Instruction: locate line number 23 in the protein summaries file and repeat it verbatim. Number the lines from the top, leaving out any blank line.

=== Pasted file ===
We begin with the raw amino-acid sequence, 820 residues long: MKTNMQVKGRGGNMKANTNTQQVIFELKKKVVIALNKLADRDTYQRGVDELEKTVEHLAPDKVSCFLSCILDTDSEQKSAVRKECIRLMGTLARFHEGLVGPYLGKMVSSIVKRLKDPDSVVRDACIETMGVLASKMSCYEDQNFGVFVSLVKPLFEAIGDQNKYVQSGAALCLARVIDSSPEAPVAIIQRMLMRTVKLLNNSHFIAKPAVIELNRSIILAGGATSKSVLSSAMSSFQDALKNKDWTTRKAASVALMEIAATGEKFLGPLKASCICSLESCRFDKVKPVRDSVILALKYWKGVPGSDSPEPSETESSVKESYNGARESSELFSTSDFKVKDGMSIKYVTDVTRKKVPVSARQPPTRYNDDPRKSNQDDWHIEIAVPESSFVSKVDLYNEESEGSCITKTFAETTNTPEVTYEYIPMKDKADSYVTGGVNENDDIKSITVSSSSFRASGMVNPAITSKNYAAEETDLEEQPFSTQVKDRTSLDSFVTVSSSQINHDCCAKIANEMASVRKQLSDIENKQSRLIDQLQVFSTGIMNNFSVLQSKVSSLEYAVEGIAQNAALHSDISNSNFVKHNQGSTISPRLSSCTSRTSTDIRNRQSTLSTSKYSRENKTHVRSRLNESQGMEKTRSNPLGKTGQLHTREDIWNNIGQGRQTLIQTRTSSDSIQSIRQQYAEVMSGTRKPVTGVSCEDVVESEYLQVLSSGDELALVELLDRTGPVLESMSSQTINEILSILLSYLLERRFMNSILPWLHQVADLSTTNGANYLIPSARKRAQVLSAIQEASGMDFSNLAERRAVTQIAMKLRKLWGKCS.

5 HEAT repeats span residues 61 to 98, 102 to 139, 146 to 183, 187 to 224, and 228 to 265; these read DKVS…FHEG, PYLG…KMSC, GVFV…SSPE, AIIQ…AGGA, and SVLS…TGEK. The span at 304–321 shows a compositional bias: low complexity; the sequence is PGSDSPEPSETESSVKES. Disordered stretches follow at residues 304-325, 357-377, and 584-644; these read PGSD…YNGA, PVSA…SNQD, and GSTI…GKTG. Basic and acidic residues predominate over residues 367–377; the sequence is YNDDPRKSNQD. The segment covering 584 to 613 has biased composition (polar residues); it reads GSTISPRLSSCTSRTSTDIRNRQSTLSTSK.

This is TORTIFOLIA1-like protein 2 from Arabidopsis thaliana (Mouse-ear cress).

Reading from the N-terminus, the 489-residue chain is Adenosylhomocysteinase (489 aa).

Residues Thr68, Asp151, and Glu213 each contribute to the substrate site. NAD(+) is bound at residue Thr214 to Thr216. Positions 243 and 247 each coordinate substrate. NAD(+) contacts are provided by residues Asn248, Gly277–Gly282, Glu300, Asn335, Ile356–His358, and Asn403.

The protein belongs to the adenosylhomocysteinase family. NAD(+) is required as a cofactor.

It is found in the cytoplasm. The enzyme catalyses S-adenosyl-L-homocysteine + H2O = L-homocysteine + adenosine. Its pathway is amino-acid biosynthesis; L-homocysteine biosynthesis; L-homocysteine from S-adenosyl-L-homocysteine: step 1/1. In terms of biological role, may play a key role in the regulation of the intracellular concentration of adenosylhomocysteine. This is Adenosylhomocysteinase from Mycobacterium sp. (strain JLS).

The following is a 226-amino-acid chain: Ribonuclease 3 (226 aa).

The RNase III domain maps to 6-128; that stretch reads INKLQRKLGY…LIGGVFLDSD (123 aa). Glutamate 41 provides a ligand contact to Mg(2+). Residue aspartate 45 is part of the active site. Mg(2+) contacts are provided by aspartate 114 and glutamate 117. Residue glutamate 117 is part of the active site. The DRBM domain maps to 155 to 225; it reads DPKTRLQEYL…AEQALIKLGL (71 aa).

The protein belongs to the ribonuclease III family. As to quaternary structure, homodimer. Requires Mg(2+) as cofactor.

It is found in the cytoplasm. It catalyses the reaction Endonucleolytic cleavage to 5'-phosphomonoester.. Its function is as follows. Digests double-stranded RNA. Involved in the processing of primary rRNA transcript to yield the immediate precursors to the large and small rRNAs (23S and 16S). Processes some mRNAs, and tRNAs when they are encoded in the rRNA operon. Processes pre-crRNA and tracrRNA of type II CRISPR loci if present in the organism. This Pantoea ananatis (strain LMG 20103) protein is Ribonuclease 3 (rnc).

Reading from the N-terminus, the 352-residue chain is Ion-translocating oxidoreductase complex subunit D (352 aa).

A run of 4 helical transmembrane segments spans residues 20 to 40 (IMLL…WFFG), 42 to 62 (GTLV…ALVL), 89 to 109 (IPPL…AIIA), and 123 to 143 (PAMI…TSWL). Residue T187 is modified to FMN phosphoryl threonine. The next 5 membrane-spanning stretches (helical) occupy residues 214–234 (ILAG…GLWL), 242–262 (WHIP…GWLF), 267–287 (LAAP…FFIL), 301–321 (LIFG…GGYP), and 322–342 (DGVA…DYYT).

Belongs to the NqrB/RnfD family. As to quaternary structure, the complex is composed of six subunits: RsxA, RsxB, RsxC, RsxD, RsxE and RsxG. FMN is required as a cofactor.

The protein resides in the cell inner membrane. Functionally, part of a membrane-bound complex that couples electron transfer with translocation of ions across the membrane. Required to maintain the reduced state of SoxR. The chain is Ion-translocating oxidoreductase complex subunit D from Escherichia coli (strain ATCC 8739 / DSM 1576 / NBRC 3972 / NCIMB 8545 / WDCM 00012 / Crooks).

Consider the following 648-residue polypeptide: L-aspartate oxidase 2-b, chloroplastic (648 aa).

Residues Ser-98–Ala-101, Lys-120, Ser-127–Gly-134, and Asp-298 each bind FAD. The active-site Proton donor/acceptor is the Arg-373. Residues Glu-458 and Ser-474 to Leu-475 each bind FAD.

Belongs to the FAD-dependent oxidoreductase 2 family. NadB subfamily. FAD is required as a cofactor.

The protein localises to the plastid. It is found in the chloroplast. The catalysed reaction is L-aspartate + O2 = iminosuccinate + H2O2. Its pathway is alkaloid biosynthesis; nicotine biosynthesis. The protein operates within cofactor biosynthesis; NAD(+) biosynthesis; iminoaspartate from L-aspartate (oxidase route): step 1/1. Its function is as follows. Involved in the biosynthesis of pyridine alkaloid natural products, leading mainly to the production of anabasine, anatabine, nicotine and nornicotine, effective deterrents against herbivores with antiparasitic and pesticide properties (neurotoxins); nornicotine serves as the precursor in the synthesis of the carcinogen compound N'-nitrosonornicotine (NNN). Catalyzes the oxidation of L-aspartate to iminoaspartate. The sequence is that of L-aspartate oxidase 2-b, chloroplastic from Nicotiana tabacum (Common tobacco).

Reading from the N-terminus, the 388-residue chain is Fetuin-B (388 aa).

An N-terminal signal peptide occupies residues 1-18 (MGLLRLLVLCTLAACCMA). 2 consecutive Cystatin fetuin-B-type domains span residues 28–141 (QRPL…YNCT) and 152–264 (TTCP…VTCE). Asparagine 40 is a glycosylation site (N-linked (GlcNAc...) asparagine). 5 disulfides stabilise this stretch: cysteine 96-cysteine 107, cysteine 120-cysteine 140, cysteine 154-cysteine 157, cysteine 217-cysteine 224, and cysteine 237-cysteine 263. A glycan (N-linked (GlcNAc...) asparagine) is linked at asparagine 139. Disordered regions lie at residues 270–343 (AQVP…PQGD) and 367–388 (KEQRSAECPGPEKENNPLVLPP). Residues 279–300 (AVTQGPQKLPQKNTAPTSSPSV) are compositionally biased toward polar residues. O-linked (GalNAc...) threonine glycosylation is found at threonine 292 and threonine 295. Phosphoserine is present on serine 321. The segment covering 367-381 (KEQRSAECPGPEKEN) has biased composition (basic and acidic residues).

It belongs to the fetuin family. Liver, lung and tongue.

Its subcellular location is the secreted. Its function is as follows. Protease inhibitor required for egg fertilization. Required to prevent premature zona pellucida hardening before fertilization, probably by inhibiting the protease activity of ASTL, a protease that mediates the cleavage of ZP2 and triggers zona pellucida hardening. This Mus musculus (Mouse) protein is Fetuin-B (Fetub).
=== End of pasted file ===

Its subcellular location is the secreted. Its function is as follows. Protease inhibitor required for egg fertilization. Required to prevent premature zona pellucida hardening before fertilization, probably by inhibiting the protease activity of ASTL, a protease that mediates the cleavage of ZP2 and triggers zona pellucida hardening. This Mus musculus (Mouse) protein is Fetuin-B (Fetub).